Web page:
On September 16, 2022, the Southwest Public Policy Institute filed a lawsuit against the New Mexico Taxation and Revenue Department (NMTRD). The lawsuit stems from a public records request filed with the Motor Vehicle Division, itself a division of NMTRD.
The request was simple: SPPI is seeking to inspect a database of registered vehicle information. The research project is part of our ongoing program to shed light on New Mexico’s electric vehicle mandates. These records contain the total number of vehicles registered by make, model, and year. This information is highly relevant and critical to SPPI’s ongoing analysis of the taxpayer-bourne cost of the electric vehicle mandate.
On October 7, 2022, the NMTRD responded with a document unrelated to the original public records request. This document contained an accounting of vehicles registered by year and the number of vehicles per engine cylinder count. This document does not allow SPPI an opportunity to inspect the database.
Furthermore, the document contains fabricated figures. According to the report produced by NMTRD, there are two vehicles registered in 2022 in New Mexico with cylinder counts of 150. There is no engine available now nor historically produced that has ever had a cylinder count exceeding 48. The Guinness Book of World Records notes that Simon Whitelock currently holds the world record for “vehicle engine with the most cylinders” for his 48-cylinder 2-stroke motorcycle.
Why then does NMTRD expect that this fabricated document fulfills its obligation to produce public records?
Another troubling aspect of the document itself is that the document was created after the public records request was filed. From the New Mexico Attorney General’s Inspection of Public Records Act Compliance Guide:
“The right to inspect applies to any nonexempt public record that exists at the time of the request.A records custodian or public body is not required to compile information from the public body’s records or otherwise create a new public record in response to a request.”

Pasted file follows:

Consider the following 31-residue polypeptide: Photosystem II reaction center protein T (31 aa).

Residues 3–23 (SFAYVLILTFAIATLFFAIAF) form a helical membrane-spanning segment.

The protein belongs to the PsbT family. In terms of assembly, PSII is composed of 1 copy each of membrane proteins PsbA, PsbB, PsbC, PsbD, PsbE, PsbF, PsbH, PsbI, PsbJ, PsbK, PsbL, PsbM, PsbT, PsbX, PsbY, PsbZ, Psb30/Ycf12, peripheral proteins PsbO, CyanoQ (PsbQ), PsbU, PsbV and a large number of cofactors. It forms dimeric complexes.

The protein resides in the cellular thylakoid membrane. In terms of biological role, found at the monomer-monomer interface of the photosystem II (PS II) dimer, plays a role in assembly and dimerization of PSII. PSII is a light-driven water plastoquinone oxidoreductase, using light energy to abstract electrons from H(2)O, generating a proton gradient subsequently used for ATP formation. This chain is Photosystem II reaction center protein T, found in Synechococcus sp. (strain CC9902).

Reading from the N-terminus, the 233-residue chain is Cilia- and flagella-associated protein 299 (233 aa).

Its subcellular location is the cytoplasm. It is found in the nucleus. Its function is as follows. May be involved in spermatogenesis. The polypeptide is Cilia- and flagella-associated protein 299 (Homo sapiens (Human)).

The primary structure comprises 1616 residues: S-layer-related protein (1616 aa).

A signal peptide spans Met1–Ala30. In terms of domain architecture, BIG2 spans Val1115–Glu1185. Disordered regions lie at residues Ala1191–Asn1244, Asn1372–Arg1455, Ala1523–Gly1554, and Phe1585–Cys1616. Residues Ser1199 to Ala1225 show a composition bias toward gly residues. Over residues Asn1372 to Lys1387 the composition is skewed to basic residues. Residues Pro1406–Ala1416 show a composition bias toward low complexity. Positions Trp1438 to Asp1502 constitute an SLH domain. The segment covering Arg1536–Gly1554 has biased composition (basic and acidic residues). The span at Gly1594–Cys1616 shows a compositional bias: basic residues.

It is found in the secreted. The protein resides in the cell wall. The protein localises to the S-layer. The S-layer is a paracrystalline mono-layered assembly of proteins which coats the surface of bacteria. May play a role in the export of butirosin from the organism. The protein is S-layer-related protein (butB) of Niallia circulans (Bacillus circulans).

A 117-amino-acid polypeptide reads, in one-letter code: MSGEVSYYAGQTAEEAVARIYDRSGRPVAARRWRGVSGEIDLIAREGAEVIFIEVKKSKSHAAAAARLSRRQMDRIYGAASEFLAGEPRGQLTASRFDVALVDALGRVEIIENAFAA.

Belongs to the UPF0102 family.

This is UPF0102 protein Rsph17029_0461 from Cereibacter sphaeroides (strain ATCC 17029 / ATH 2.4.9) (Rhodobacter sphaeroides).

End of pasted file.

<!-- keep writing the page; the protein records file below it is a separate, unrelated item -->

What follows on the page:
Analyzing the metadata from the original document produced by NMTRD, SPPI has found that it was created on October 7, 2022 by Srinivas Vallabhaneni, whose LinkedIn profile lists him as an IT Application Development Manager with NMTRD. Who initiated the directive to compel the creation of Vallabhaneni’s report?
To further complicate problems with SPPI’s request, a follow-up date of November 10, 2022 was promised by the records custodian for a completed accounting of responsive records. No such undertaking has been received, and SPPI submitted a written request to request to the department requesting a finalized production of documents. No reply was received.
Patrick Brenner, president of the Southwest Public Policy Institute, offered the following commentary:
“I’ve been working in the government accountability field for a few years now, and I have never before seen such egregious mistreatment of a public records request. The actions of NMTRD are indefensible. They are literally creating fake records with fake figures to respond to legitimate public records requests. How many other fake records are they creating?”
Every New Mexican should be terrified that their government’s tax collection arm is creating fake documents.